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Midnight’s Children: Book Three

Click on the following links to the different sections of the book:
Midnight’s Children Book One
Midnight’s Children Book Two, Part A
Midnight’s Children Book Two, Part B

CLICK HERE to read my Movie Review of Midnight’s Children

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Finally, we’ve come to the last section, the most eventful and catastrophic in our protagonist Saleem Sinai’s life. I must admit, my enthusiasm sagged a little at the end of Book Two, through no faults of Mr. Rushdie’s. Book Three sent me to some major Googling to be informed. After reading what I found on the Internet, I was fully awake.

The tumultuous waves of history swept Saleem along like an open dinghy. The 1965 Indo-Pakistani War over Kashmir ‘wiped out’ his family in a bomb blast. Saleem was ‘wiped clean’ with no memories of his own identity. He subsequently joined an intelligence gathering unit in the Pakistani military, his super sensitive nose being the major asset. In 1971, another war awaited him as he headed from West Pakistan into East to counter the revolutionary Mukti Bahini in their fight for an independent Bangladesh.

Perhaps fate had a gentler hand than humans. Saleem, now ‘buddha’ as he was ‘purified’ of all his past, got lost in the Sundarbans jungle. For seven months, he escaped the war between the two Pakistans. When he reemerged he witnessed atrocities done by his own Pakistan army he could not believe. Ten million refugees from East Pakistan walked across the border into India. As a result, the mightier Indian army led by Sam Manekshaw intervened and soon ended the war, with Pakistan’s Tiger Niazi surrendering with his 93,000 men. Buddha shed his uniform and became a deserter in Dacca, independent Bangladesh.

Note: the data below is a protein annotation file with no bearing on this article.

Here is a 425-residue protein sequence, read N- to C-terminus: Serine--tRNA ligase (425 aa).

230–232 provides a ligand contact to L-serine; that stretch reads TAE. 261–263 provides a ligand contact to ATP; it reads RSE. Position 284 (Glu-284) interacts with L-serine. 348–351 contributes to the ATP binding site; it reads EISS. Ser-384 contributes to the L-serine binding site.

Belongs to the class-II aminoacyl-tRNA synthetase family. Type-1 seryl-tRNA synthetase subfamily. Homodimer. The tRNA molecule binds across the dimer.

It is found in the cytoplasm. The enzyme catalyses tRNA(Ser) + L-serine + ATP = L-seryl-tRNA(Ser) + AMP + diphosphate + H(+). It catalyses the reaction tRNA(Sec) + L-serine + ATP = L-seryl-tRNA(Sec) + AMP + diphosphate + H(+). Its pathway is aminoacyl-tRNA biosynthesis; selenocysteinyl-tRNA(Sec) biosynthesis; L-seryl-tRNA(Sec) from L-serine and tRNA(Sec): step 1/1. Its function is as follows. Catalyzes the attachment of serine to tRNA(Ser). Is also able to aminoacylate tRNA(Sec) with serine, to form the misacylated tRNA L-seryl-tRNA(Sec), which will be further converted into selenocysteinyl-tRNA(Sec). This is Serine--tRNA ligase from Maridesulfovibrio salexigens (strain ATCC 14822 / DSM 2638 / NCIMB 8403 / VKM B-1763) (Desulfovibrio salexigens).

Tossed amidst the raging sea of national and personal upheavals, our protagonist, though a drop in a sea of six hundred millions, felt the burden of history and came to a self-realization. Rushdie’s description is powerful:

Who what am I? My answer: I am the sum total of everything that went before me, of all I have been seen done, of everything done-to-me… I repeat for the last time: to understand me, you’ll have to swallow a world.

With the Bangladesh Independence victory parade came a band of magicians from India, among them was Parvati-the-witch, one of the Midnight’s Children. Seeing Saleem again and calling his name out loud in excitement, Parvati cured his amnesia. She smuggled him in her basket back to India. Subsequently, Saleem stayed with Parvati and the magicians in the slum of Delhi. The silver spittoon he carries all these years is a perfect metaphor of his life… once born with a silver spoon in his mouth as a changeling, Saleem now comes back to where he would have been if he had not been switched at birth, the spittoon.

Saleem met his changeling rival, Major Shiva now. A loyal supporter of PM Indira Gandhi, Shiva had risen as Saleem fell. A national hero and a womanizer, Shiva went to the magician ghetto and took Parvita away. Months later she was sent back to the slum when he learned that she was pregnant. At the end, it was Saleem who married Parvita, knowing that she would give birth to Shiva’s son.

Baby Aadam Sinai was born at midnight, June 25, 1975, on the brink of Indira Gandhi’s Emergency measure in gripping absolute power, another fateful night of the nation’s history. But Saleem knows his son who is not his son will have a different path:

Aadam was a member of a second generation of magical children who would grow up far tougher than the first, not looking at their fate in prophecy or the stars, but forging it in the implacable furnaces of their wills.

With Shiva as the biological father, baby Aadam once again flowed back to the blood line of his grandfather Ahmed Sinai, the offspring of a changeling comes full circle back to his rightful lineage.